The England man would have played more games for Spurs than the 197 (100 goals) he managed in all competitions but was in such great demand to play in exhibition games and on tours that he was often unavailable. He also had work commitments although still managed to twice play for the Football League and won many other representative honours.
Yet he opted to retire from the top level in 1909 - and so missed the opportunity to play for us in the top flight - but was presented with a medal by his Tottenham team mates in recognition of the key role he played as we finished runners-up that season.
Woodward initially spent his days back playing for Chelmsford. But by November that year he was back - but this time with Chelsea. He was also appointed a Director at the Stamford Bridge club.
Amazingly, Vivian failed to win a major domestic honour throughout his career. And when he had the chance to do so, his powerful sense of fair play again kicked in. When Chelsea reached the 1915 FA Cup Final, Woodward was given leave from the Army to enable him to play.
Vivian travelled to Old Trafford to join the rest of the squad but then refused to play as this would have meant him replacing Bob Thomson whose six goals in eight games had helped take the Blues to the final while Woodward had not played in any of the earlier rounds.
As it turned out Chelsea were beaten 3-0 by Sheffield United in a game dubbed the ‘Khaki Cup Final’ as there were so many fellow soldiers in the 50,000 crowd. The match was played in Manchester as the usual venue, Crystal Palace, had been commandeered by the Admiralty.
Striker Thomson famously only had one eye, resulting from a childhood accident with a firework. When asked how he dealt with a ball coming in on his blind side, he replied: “I just shut my other eye and play from memory!”
At the start of World War One, Woodward had enlisted in the Army from the Territorials, joining the 17th Battalion of the Middlesex Regiment; one of the ‘Pals’ units that was also known as the ‘Footballer’s Battalion.’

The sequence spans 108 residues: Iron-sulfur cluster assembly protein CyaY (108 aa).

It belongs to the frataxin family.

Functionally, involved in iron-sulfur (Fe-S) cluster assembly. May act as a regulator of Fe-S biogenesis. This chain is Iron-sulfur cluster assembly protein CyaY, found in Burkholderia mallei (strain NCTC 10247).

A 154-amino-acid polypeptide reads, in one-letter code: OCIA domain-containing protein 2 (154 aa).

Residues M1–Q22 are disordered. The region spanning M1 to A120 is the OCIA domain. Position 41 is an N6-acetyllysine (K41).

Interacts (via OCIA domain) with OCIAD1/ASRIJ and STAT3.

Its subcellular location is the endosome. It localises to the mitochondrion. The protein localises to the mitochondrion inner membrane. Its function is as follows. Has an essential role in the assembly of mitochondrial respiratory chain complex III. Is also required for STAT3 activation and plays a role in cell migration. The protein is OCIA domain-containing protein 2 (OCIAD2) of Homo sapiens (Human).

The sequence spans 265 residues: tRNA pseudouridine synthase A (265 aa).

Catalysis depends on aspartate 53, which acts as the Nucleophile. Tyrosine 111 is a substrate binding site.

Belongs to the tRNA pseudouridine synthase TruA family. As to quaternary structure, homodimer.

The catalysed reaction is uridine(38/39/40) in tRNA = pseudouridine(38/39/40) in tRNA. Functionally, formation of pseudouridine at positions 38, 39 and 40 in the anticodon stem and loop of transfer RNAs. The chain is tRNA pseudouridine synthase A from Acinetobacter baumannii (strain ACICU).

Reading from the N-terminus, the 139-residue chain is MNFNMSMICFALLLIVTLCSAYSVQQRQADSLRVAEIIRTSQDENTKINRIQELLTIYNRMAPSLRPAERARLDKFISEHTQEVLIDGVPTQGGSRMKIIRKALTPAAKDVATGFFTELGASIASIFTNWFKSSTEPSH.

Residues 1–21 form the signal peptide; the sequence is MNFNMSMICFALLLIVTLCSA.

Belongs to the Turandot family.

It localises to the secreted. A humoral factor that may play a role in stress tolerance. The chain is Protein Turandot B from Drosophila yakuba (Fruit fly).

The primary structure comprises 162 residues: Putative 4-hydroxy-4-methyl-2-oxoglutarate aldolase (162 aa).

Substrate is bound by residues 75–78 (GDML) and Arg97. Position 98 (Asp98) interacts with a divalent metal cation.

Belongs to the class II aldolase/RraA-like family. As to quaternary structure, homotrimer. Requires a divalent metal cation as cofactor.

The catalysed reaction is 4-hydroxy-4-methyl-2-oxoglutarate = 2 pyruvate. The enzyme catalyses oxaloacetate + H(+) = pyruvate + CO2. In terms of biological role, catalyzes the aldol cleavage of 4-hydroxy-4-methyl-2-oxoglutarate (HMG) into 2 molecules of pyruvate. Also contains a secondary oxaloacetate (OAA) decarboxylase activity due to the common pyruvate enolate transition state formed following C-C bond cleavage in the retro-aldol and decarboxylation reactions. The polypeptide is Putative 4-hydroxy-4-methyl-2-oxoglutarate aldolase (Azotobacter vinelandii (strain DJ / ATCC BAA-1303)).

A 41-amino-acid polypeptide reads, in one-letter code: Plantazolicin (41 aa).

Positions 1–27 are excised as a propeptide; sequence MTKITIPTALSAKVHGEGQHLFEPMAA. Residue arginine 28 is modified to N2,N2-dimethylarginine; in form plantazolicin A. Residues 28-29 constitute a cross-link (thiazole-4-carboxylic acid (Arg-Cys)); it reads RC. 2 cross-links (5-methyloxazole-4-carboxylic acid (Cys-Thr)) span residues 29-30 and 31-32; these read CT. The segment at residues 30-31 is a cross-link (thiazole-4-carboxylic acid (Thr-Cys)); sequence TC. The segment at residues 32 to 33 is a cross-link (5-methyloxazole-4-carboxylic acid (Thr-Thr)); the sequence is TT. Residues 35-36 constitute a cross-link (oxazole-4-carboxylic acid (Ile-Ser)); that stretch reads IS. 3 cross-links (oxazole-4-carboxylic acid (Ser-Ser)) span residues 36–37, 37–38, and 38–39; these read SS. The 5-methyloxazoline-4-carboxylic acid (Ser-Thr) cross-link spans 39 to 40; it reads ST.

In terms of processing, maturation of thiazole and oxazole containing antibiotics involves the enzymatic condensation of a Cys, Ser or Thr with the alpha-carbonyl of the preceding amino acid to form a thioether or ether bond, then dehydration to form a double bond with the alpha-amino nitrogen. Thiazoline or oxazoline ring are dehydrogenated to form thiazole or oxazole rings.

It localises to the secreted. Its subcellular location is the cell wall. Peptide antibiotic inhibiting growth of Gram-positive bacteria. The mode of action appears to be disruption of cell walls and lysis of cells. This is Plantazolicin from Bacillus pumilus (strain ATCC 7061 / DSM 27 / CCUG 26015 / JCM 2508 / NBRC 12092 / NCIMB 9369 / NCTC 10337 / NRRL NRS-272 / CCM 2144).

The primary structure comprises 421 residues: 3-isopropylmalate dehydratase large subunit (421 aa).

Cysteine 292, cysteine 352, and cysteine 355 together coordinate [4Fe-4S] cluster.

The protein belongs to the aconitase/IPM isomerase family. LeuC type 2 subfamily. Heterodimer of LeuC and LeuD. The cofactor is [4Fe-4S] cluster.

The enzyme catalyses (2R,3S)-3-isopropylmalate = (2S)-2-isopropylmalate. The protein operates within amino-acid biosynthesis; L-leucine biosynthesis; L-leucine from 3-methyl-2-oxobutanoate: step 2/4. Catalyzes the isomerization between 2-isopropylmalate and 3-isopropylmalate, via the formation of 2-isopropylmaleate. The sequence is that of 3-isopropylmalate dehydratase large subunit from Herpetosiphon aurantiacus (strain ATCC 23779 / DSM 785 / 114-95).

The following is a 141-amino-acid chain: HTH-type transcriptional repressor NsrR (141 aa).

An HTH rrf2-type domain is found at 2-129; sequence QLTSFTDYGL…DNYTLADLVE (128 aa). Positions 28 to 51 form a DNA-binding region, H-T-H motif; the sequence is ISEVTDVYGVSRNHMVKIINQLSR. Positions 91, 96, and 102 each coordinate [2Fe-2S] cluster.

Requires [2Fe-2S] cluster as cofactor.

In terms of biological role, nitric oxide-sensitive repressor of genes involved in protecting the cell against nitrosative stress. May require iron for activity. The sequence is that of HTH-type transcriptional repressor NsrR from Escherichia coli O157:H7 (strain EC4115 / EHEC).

Other former Spurs players with him included Walter Tull and Pat Gallacher and there is no doubt that all were involved as a great deal of football was played to help entertain the troops - and the 17th rarely lost a match!
Before Woodward left for France, Spurs played Chelsea in what had become a traditional pre-season cricket match at Fulham Cricket Ground. The start was delayed due to inclement weather but once underway Vivian hammered our bowlers to every corner of the ground, bringing up his century with a glorious six that bounced off the pavilion roof.
He went on to hit 110 not out as Chelsea closed on 173 before our lads were bowled out for 90.
Vivian served on the Western Front and rose to the rank of Captain, temporarily assuming the role of second-in command on his return to the battalion after he had been wounded early in 1916 at Givenchy. Woodward had been hit in the right thigh by grenade splinters and initial reports suggested that the injury was “so severe that his days of athletic activity are at an end.”
Below: A portrait of Vivian, circa 1906
He was such a star that the newspapers continued this speculation but were soon reporting that his wounds were not as serious as first thought. However, they were bad enough for him to be sent home for further treatment and there can be no doubt that they contributed to his decision not to return to top class football after the war.
He did play for Clacton again and once for Chelsea in a 1920 charity match against the Army to raise funds for former officers. Despite being 41, Woodward was still good enough to score both goals in Chelsea’s 2-0 win.
Having given up his architectural practice, to become a dairy farmer at St Osyth on the Essex coast, Vivian continued as a Director at Chelsea from 1922 to 1930. He served as an ARP warden during the Second World War.
By 1949 Vivian was in poor health - and sadly forgotten by the footballing world he had served so gallantly. He was moved to a nursing home in Ealing and, although the FA oversaw his care, he was seldom visited by former team mates.
Just before he died in January, 1954, he told an ex-Army comrade: “No-one who used to be with me in football has been to see me for two years. They never come; I wish they would.”